Pizza Pirogs or



Grand Duke Rogeroff's Secret Lunchtime snack!

 Classic Russian Cooking has been making a revival. Thanks to the foresight of some
 great people the book “A gift to Young Housewives” by Elena Molokhovets has been
translated and an English version is available entitled “Classic Russian Cooking.”

 Pirogs (stuffed Pastry) are usually round although Elena preferred triangular shaped
versions. She also used butter and eggs in her dough but was very careful to cut back
and keep the total amount of liquids static relative to the flour level.

 What of the wonderful things about this book is ferreting out the exact recipes which
 are no easy task even with all of the superb guidance of Joyce Toomre. It is like following
 your superbly culinary trained grandmother in the kitchen as she grabs handfuls of this an
 that while she prepares something mysterious that only materializes into a recognizable
form on completion!

 How much is a ‘glass’ of this or that? The answer is that it is ½ lb. A little memory of ‘a pint’s
 a pound the world around’ and you know she is talking about a cup! To the purest this may
 seem like blasphemy, but this is the way to really learn how to cook with the courage to
meet your successes and the willingness to be less successful.

 One of our friends recently sent a recipe for ‘Pirogs’ from his trip on the river in Russia. Good
 as it may sound, there were quite a few things that turned me off… particularly the words
 ‘margarine’ and ‘vegetable oil.’ This recipe seemed like an echo of the days of shortages
 and deprivations of the Soviet era, but this is changing. Also, in the typical tradition
 of Russian generalities the amount of flour called for is “enough for you to be able to roll
 it out easily.” Is this cryptic enough for you?  My grandmother would just shrug and say,
 ‘simple enough.’

 Elena never did anything special for the Pirozhkis dough and called for ‘whatever’ was
handy. I think having flavored dough makes this Pirogi so special!  Consequently, I  have
 thrown in some of the spices she liked in various fillings as seasonings for the dough:
pepper and dill, for example.



So in the tradition of Russian generalities
and from the time of the Czars…
 here is my version… a

PIZZA Pirozhkis!


Step 1) Making the dough

Into Bread machine place:

3 cups bread flour

3 tablespoons gluten

2 tsp yeast

            1 teaspoon dill

            1 teaspoon oregano

            1 tsp salt
            1 tsp pepper

1 tsp garlic powder

1 1/8 cups total liquid to include:

            1 tablespoon butter
2 eggs
1 tablespoon honey (Elena calls for sugar in one recipe
Remainder to be water

Add on last cycle: 1 tablespoon grated Parmesan


Step 2) Making the filling


The first time I made the filling I had a lot left over… so I will leave this challenge to figure out how
much you need. It is never as much as you think, unless –like Elena – you have decided to make a
giant Pirog for a sit down dinner. If that is the case, you can put in as much as it will hold. However,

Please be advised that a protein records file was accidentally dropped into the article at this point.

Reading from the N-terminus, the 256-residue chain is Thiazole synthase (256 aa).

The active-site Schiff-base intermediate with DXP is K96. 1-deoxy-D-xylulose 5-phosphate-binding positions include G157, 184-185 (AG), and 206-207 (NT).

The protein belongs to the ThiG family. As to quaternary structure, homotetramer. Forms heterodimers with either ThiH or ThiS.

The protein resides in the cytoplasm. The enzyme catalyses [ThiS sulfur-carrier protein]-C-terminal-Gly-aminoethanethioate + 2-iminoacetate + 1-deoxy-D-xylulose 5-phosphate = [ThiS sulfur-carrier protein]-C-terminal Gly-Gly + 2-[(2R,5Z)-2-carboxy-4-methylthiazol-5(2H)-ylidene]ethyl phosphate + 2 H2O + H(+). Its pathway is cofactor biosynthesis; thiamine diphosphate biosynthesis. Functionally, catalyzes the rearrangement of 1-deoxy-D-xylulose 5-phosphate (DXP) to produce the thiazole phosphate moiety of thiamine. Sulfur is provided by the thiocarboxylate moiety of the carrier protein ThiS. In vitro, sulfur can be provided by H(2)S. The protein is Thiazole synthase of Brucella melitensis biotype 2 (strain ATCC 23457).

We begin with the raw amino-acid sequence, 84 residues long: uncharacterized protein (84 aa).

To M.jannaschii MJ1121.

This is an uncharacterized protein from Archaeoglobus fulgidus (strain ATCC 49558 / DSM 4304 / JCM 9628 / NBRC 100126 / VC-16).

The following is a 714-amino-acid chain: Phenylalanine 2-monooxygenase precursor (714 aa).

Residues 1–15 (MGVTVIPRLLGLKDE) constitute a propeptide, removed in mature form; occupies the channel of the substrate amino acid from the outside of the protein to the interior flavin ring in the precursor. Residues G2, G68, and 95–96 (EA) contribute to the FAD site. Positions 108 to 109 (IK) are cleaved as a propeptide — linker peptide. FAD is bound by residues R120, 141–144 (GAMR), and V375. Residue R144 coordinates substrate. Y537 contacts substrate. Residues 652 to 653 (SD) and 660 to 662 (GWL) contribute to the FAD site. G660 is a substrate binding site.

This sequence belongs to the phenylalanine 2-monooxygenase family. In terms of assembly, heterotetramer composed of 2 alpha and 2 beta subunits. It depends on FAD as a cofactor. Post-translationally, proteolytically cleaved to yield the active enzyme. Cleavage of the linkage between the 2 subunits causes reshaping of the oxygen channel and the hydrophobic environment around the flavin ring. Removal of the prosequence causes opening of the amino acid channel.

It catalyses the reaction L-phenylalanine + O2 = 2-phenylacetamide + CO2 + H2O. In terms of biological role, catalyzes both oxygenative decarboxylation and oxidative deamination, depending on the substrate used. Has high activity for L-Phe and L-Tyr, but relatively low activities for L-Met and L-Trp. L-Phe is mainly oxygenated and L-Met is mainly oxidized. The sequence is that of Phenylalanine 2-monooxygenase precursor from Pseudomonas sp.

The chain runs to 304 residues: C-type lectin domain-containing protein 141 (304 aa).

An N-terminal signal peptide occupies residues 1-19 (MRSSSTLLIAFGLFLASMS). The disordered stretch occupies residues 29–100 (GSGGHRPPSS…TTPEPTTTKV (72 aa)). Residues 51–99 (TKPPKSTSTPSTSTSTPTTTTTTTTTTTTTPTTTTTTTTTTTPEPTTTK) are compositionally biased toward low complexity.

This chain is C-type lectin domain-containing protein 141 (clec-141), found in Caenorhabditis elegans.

I like the man-sized pocket sandwich which I have designed here.

In general, a couple of pounds of various meat will do. ( if you have any left over, stuff some
 bell peppers with it… yummy!)

sliced pepperoni
cooked and crumbled pork sausage
sliced linguisa , or wild pheasant sausage, andouille sausage

Sautéed mushroom
Sliced olives
Sliced and nuked bell peppers
Sliced and sautéed onions
crushed garlic

Mozzarella cheese shredded
Cheddar cheese shredded

Marinara sauce (my recipe)…not too much, just a bit more
 than if you were making a couple of Pizzas.


Step 3) Assemble


Divide the dough into two pieces and place each on a large greased cookie sheet

Roll each to the width and length of the cookie sheet.

Slice the formed rectangle in fourths so that you have 4 squarish pieces on each cookie sheet

Divide the filling into the four squares and bring one corner of the square to the other and
even out the filling… pinch the open areas closed and allow to rise a bit.

Paint the top of the Pirogs with an egg and water mixture and Sprinkle with ‘Rusk” crumbs,
bake in a hot oven (375 degrees) for 20 minutes.

Serves 8 for lunch… approximately any the hearty Russians might have expected.



always get your ingredients... and since this is
 supposed to be made from what you had at hand...
 We grabbed a bit out of the icebox!


I like to precook all of my vegetables in order
to reduce their moisture content and prevent
any wateriness in the final product!

Do you see the steam?



Seasoning the dough makes it wonderful!


(Here's what it will look like!)

I always cook and assemble the meat before I
do anything else!


Adding in the red bell peppers, onion and garlic
after it has been cooked and drained!

Next, we stir in the cooked mushrooms and
sliced olives... finally add the cheese... as much
as you want!


Around this time your bread will be ready to
rollout on a greased cookie sheet
Placing filling on each square!
Flolding the Pirozhkis!
Make an egg and water mixture and spread
over the dough!
Sprinkle over the dough a little rusk

Cheese ooze!

(made especially for Karen & Kristin )


"Extra" Pirogi's for the whenever
I want one... they'll be there!

This is a real
man-sized  satisfaction
that only comes from
something made by hand!